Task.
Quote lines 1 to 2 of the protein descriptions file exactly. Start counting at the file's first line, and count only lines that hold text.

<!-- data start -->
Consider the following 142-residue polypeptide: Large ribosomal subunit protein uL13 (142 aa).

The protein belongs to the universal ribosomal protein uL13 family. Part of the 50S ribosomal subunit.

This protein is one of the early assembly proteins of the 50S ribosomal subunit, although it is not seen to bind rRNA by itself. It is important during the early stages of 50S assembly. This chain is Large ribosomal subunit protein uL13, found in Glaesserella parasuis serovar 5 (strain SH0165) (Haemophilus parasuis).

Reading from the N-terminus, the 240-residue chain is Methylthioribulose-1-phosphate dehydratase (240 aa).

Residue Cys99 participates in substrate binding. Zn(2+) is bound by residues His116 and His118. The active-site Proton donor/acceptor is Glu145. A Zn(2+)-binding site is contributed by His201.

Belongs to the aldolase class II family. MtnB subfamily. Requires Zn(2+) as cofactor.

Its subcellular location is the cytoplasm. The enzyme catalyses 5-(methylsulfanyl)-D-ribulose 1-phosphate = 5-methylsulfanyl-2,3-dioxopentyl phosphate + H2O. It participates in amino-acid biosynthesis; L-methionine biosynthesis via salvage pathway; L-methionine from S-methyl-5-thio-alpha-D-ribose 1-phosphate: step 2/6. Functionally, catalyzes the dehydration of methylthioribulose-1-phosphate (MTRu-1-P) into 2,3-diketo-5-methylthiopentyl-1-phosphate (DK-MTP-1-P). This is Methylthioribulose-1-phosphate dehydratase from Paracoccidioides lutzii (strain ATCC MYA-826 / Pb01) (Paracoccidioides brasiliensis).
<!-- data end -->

Consider the following 142-residue polypeptide: Large ribosomal subunit protein uL13 (142 aa).

The protein belongs to the universal ribosomal protein uL13 family. Part of the 50S ribosomal subunit.